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Unsustainable pace

I had a chat yesterday with my best friend. As too many times before, she tells me about her husband working almost around the clock, weekends, holidays. And she always says “This is such a tough project. It will all change when this project is over.” She has been saying that for four years now. We’ve all been in episodes when we have to work very hard, spending evenings and even nights. But when this becomes the normal situation, you’re on the wrong track. You can perhaps skip that TV show you love but your spouse, your children and your friends will continue their lives without you if you’re not there. Is it worth it? And is it really effective?

A basic principle of the 7 habits program is the old story of the goose and the golden egg. In the story, a poor peasant have a goose which he loves a lot and one morning, the goose lays a golden egg. Bewildered with joy, the peasant can buy food for his starving family. But the next morning, there is yet another golden egg. And again, he’s filled with joy and can provide for his loved ones. As the days passes, the goose continue laying the golden eggs, one each morning, and the once poor man is transformed into a rich man. He no longer has to fight for survival and instead he craves the riches of the golden eggs. His greed makes him impatient and one day he cuts the goose open to get all the eggs at once. But there are no golden eggs in the goose. Instead he has killed the goose he loves and destroyed the resource which brought him continuous wealth.

In 7 habits, the goose is the production capacity and the golden egg the produce and the basic principle is that you need a sustainable pace and focus both on the eggs and the goose. If you’re fixated on the eggs, you will risk the health of the goose, and thereby kill it and loose all your future winnings. If you don’t work with the eggs, the production capacity will be useless, since it does not bring wealth.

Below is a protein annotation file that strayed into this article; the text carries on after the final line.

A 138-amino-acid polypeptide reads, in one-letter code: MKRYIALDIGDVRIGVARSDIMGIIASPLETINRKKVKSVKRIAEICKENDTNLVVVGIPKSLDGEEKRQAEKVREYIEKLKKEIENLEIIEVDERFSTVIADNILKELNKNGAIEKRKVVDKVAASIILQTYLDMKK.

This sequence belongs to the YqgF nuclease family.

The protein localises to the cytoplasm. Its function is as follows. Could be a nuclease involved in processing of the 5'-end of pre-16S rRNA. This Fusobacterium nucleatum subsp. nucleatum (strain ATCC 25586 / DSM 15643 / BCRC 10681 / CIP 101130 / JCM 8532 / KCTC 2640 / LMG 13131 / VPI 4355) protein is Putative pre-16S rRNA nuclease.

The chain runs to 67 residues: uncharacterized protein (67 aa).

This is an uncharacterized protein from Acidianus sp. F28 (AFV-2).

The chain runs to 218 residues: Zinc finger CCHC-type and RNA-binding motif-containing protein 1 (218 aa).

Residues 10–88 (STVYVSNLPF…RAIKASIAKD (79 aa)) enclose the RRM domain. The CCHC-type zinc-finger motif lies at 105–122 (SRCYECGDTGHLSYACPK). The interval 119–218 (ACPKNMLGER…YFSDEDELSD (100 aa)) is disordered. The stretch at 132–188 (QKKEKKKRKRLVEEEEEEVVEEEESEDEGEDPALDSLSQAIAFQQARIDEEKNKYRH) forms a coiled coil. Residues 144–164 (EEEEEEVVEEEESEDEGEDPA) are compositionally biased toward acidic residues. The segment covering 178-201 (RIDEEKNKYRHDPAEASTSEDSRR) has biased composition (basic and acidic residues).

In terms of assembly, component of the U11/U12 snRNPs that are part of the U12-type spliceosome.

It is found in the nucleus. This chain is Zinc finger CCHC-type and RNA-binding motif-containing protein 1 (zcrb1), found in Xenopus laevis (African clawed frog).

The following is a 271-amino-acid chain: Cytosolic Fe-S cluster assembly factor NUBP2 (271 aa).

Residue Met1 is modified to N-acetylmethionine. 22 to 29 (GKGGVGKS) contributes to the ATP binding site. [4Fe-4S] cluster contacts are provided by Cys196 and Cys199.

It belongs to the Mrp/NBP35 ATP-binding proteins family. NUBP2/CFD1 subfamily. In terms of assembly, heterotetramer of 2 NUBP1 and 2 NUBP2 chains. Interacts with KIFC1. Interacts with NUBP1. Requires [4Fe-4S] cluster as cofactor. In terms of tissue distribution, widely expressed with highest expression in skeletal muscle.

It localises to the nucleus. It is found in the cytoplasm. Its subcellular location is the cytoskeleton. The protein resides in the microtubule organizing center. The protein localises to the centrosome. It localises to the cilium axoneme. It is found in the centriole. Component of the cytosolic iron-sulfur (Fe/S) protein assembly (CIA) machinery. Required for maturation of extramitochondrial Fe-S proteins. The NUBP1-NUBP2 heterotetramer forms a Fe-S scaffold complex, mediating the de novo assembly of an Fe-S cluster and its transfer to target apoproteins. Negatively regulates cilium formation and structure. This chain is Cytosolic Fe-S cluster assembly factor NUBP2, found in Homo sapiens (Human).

For me, this story struck a core. Having worked with agile values for many years now, I of course know and have discussed the importance of the sustainable pace. And yet, I’ve worked too many times in environments where no value has been given to the production capacity of the resources. I’ve had managers who didn’t care if someone worked themselves to death. Literary. But what have they won in the long run? I’ve also worked in organizations where no one has cared about the produce, where managers haven’t bothered about people producing something of value. Who’ve turned a blind eye to employees wasting time and resources. Both are killers, in their own ways, and if you find yourself in an organization which does not addresses these issues, you are probably better off somewhere else. In some cases, you can perhaps be a part of the transition of the organization, but if your managers are not on the wagon or refuse to change, there is probably no use. You cannot make the change yourself.

Time is too precious to waste and time is wasted on an organization who does not realize that building a business is a long race and not a sprint.

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Categories: Leadership
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